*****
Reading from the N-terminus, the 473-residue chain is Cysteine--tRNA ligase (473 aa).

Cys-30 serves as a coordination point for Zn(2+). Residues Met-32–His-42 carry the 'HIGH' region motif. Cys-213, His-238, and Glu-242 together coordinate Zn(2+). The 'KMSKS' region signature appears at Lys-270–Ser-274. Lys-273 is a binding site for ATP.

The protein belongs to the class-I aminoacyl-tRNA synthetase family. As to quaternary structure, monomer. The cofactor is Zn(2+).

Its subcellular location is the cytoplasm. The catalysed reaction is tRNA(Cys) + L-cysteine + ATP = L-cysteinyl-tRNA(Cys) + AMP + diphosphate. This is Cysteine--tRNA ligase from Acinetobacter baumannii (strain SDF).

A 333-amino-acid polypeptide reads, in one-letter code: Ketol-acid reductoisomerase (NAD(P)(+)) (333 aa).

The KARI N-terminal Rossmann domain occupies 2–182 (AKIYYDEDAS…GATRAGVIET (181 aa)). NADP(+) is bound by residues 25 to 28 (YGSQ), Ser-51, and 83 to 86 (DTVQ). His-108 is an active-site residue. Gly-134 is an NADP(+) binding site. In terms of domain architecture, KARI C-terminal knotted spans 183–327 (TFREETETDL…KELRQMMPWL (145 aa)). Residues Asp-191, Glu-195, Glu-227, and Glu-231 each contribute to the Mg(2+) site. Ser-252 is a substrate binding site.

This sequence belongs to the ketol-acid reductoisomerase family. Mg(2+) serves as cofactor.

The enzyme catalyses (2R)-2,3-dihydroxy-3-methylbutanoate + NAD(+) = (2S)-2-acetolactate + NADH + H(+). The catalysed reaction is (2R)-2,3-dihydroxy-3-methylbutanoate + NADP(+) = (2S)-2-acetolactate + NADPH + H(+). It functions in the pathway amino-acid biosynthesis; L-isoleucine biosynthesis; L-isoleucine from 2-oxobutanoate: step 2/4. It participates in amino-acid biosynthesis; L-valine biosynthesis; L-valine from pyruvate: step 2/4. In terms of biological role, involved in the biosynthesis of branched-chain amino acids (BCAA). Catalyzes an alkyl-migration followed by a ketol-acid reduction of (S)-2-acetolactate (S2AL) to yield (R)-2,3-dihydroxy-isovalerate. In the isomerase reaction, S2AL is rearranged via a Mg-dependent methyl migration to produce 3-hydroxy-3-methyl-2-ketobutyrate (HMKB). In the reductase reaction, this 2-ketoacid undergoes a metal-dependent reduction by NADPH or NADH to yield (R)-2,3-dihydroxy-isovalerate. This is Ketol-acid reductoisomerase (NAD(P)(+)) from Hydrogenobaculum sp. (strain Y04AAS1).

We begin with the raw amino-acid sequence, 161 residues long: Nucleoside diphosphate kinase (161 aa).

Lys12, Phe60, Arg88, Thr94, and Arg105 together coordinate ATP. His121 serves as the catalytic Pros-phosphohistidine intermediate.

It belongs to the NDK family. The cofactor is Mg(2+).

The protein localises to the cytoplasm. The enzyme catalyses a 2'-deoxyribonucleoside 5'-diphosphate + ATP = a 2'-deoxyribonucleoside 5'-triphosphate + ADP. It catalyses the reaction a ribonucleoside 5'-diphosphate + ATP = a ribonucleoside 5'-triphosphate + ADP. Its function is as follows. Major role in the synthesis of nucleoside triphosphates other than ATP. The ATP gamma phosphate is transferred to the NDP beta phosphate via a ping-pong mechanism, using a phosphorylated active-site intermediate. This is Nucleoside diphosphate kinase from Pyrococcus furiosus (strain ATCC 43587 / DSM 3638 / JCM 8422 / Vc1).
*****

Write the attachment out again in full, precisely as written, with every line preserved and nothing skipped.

Reading from the N-terminus, the 473-residue chain is Cysteine--tRNA ligase (473 aa).

Cys-30 serves as a coordination point for Zn(2+). Residues Met-32–His-42 carry the 'HIGH' region motif. Cys-213, His-238, and Glu-242 together coordinate Zn(2+). The 'KMSKS' region signature appears at Lys-270–Ser-274. Lys-273 is a binding site for ATP.

The protein belongs to the class-I aminoacyl-tRNA synthetase family. As to quaternary structure, monomer. The cofactor is Zn(2+).

Its subcellular location is the cytoplasm. The catalysed reaction is tRNA(Cys) + L-cysteine + ATP = L-cysteinyl-tRNA(Cys) + AMP + diphosphate. This is Cysteine--tRNA ligase from Acinetobacter baumannii (strain SDF).

A 333-amino-acid polypeptide reads, in one-letter code: Ketol-acid reductoisomerase (NAD(P)(+)) (333 aa).

The KARI N-terminal Rossmann domain occupies 2–182 (AKIYYDEDAS…GATRAGVIET (181 aa)). NADP(+) is bound by residues 25 to 28 (YGSQ), Ser-51, and 83 to 86 (DTVQ). His-108 is an active-site residue. Gly-134 is an NADP(+) binding site. In terms of domain architecture, KARI C-terminal knotted spans 183–327 (TFREETETDL…KELRQMMPWL (145 aa)). Residues Asp-191, Glu-195, Glu-227, and Glu-231 each contribute to the Mg(2+) site. Ser-252 is a substrate binding site.

This sequence belongs to the ketol-acid reductoisomerase family. Mg(2+) serves as cofactor.

The enzyme catalyses (2R)-2,3-dihydroxy-3-methylbutanoate + NAD(+) = (2S)-2-acetolactate + NADH + H(+). The catalysed reaction is (2R)-2,3-dihydroxy-3-methylbutanoate + NADP(+) = (2S)-2-acetolactate + NADPH + H(+). It functions in the pathway amino-acid biosynthesis; L-isoleucine biosynthesis; L-isoleucine from 2-oxobutanoate: step 2/4. It participates in amino-acid biosynthesis; L-valine biosynthesis; L-valine from pyruvate: step 2/4. In terms of biological role, involved in the biosynthesis of branched-chain amino acids (BCAA). Catalyzes an alkyl-migration followed by a ketol-acid reduction of (S)-2-acetolactate (S2AL) to yield (R)-2,3-dihydroxy-isovalerate. In the isomerase reaction, S2AL is rearranged via a Mg-dependent methyl migration to produce 3-hydroxy-3-methyl-2-ketobutyrate (HMKB). In the reductase reaction, this 2-ketoacid undergoes a metal-dependent reduction by NADPH or NADH to yield (R)-2,3-dihydroxy-isovalerate. This is Ketol-acid reductoisomerase (NAD(P)(+)) from Hydrogenobaculum sp. (strain Y04AAS1).

We begin with the raw amino-acid sequence, 161 residues long: Nucleoside diphosphate kinase (161 aa).

Lys12, Phe60, Arg88, Thr94, and Arg105 together coordinate ATP. His121 serves as the catalytic Pros-phosphohistidine intermediate.

It belongs to the NDK family. The cofactor is Mg(2+).

The protein localises to the cytoplasm. The enzyme catalyses a 2'-deoxyribonucleoside 5'-diphosphate + ATP = a 2'-deoxyribonucleoside 5'-triphosphate + ADP. It catalyses the reaction a ribonucleoside 5'-diphosphate + ATP = a ribonucleoside 5'-triphosphate + ADP. Its function is as follows. Major role in the synthesis of nucleoside triphosphates other than ATP. The ATP gamma phosphate is transferred to the NDP beta phosphate via a ping-pong mechanism, using a phosphorylated active-site intermediate. This is Nucleoside diphosphate kinase from Pyrococcus furiosus (strain ATCC 43587 / DSM 3638 / JCM 8422 / Vc1).